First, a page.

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By certain lights, New Marlborough inn glows

Email|Print| Text size + By Patricia Harris and David Lyon
Globe Correspondents / February 11, 2007

NEW MARLBOROUGH -- Candlelight is flattering -- maybe that's why people of a certain age choose to celebrate birthdays and anniversaries at the Old Inn on the Green. This 1760 stagecoach stop turned inn and restaurant doesn't overdo the electricity.

True to its name, the white clapboard building with a long, columned front porch sits at the head of the green in this tranquil southern Berkshires village. The wide, worn , and warped floorboards attest to its age. So does the steep staircase that leads from the front entry hall to the bedrooms on the second floor. "It's typical of old buildings," chef and co-owner Peter Platt told us as he lugged our bags to our room. "It's more like climbing a hill than a flight of stairs."

According to Platt, the structure has been a tavern, a store, a post office, and a boarding house. When previous owners opened the restaurant in 1982, they accentuated the building's venerable past by lighting the four dining rooms with candles and firelight only. All four, each with a fireplace, remain electricity-free.

Our room, No. 191, was situated on a back corner where the winter afternoon light streamed in the 12-over-12 windows along one wall. In fact, the modern world barely intruded. The white walls were trimmed with moldings in a teal green that would be right at home at Sturbridge Village. A woven beige and white coverlet was spread on the queen-size pencil post bed; at its foot sat a pine chest with the old-paint patina so favored by "Antiques Roadshow" appraisers. Modern hooked rugs accented the wide pine floorboards.

A cozy alcove held a single bed, while an armchair and sofa bed formed a little sitting area. Extra blankets and battery-powered lanterns were tucked in a handsome, country-style armoire.

Our room did have electricity, but the two wall-mounted reading lamps and two small table lamps were not especially intrusive. Only two items of modern technology marred the timeless set piece: a hair dryer mounted on the bathroom wall above a distressed wooden washstand (the room also had a pedestal sink and big shower with wooden walls), and two cordless phones in the bedroom.

Platt pointed to the phones. "I live next door," he said. "Just dial O if you need to reach me. I'll be around all afternoon, so come down if you want a drink."

The sun had set by the time we ventured downstairs and found the candlelit taproom where Windsor chairs were pulled up to round tables and bottles of wine were chilling in a discreetly electrified wooden icebox.

Stagecoach travelers would probably have felt right at home, though they might have marveled at the strange glowing device at the bar: a computer screen to track dining room orders.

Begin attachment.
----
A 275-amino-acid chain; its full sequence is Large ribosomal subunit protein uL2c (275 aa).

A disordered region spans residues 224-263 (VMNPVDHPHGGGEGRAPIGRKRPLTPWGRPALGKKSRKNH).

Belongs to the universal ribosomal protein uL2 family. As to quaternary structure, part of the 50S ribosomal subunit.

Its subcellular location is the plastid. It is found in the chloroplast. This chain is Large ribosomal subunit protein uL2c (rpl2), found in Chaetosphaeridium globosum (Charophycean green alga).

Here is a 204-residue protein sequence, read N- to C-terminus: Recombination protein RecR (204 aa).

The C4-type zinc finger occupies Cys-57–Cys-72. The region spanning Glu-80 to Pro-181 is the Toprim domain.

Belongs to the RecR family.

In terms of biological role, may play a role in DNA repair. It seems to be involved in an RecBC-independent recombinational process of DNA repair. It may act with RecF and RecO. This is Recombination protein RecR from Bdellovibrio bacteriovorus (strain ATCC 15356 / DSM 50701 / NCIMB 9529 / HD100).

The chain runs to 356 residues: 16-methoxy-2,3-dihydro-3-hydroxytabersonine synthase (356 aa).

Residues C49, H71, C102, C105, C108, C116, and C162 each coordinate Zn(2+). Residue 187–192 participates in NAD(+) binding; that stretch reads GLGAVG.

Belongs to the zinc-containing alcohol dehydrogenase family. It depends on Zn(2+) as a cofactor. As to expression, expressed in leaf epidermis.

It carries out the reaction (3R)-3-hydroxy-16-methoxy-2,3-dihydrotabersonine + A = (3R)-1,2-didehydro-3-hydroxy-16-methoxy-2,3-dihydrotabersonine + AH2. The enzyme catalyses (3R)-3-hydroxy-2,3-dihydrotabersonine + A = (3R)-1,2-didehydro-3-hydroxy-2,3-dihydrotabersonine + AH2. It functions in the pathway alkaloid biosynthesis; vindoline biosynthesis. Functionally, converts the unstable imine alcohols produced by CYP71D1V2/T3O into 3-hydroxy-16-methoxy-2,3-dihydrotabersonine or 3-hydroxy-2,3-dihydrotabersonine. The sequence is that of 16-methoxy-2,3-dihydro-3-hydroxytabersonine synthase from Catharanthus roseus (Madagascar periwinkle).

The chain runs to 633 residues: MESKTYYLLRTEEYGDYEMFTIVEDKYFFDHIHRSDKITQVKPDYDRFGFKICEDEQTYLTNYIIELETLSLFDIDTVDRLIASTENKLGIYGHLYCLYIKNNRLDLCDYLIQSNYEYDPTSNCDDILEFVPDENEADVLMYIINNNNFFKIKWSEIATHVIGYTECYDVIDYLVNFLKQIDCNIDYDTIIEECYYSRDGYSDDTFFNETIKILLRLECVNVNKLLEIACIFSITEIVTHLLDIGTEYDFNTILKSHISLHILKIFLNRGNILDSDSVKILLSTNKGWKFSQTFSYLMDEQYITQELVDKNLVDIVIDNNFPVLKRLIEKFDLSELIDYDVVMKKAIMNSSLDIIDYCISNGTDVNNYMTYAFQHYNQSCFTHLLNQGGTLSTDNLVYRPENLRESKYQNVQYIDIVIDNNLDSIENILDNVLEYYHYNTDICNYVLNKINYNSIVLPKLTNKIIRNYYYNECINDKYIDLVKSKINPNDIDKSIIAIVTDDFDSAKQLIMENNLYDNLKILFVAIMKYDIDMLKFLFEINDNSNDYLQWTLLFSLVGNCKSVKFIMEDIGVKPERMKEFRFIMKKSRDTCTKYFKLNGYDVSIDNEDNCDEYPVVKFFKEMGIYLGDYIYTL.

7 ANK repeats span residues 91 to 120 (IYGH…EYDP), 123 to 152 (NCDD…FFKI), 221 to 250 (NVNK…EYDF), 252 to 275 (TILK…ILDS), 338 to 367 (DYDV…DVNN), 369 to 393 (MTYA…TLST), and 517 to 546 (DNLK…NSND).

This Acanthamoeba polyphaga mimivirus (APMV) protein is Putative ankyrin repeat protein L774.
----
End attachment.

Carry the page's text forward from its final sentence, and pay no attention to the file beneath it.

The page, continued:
No such modern intrusions marred the anachronistic aplomb of the dining rooms. White tapers flickered on the linen-covered tables and from iron chandeliers, and the brick or marble fireplaces in each room added a glow. The soft, warm light made every diner look ravishing. We were seated in front of the fireplace in the largest dining room, where an image of the inn figures prominently in a mural of the village center.

"Everybody loves the candlelight," our waiter agreed. "It's really nice, but I have to get stronger glasses every year!" It took a bit of twisting and turning to read the menu in the low light, but it wasn't hard to tell that Platt's midweek three-course dinner special was a good deal on artful fare from one of the Berkshires' most celebrated chefs. (Platt headed the kitchen at the famed Wheatleigh Hotel in Lenox for 12 years.)

Only two choices were offered for each course of the special, and we ordered them all. Our starters were a salad of winter greens bolstered with roasted beets, bacon, and blue cheese, and a roasted beet soup swirled with crème fraîche. The entrees were modestly portioned but perfectly executed: an herb-crusted block of cod and cod cake with clam sauce, and pepper-crusted roast beef with garlic mashed potatoes. The candle had burned low by the time we tucked into the only dessert choice: fallen chocolate cake with cinnamon caramel ice cream and crème anglaise .

New white tapers were already lighted when we returned to the dining room for breakfast. Co-owner Meredith Kennard poured juice, brewed carefully timed pots of French press coffee, and presented a basket of hot croissants, muffins, and scones included with the lodging. (Other cooked breakfast entrees are available a la carte.)

"How many candles do you use a year?" a guest asked. Kennard paused and tried to calculate.

"Lots," she finally replied. "It's much more expensive than electricity."

Contact Patricia Harris and David Lyon, freelance writers in Cambridge, at harris.lyon@verizon.net.

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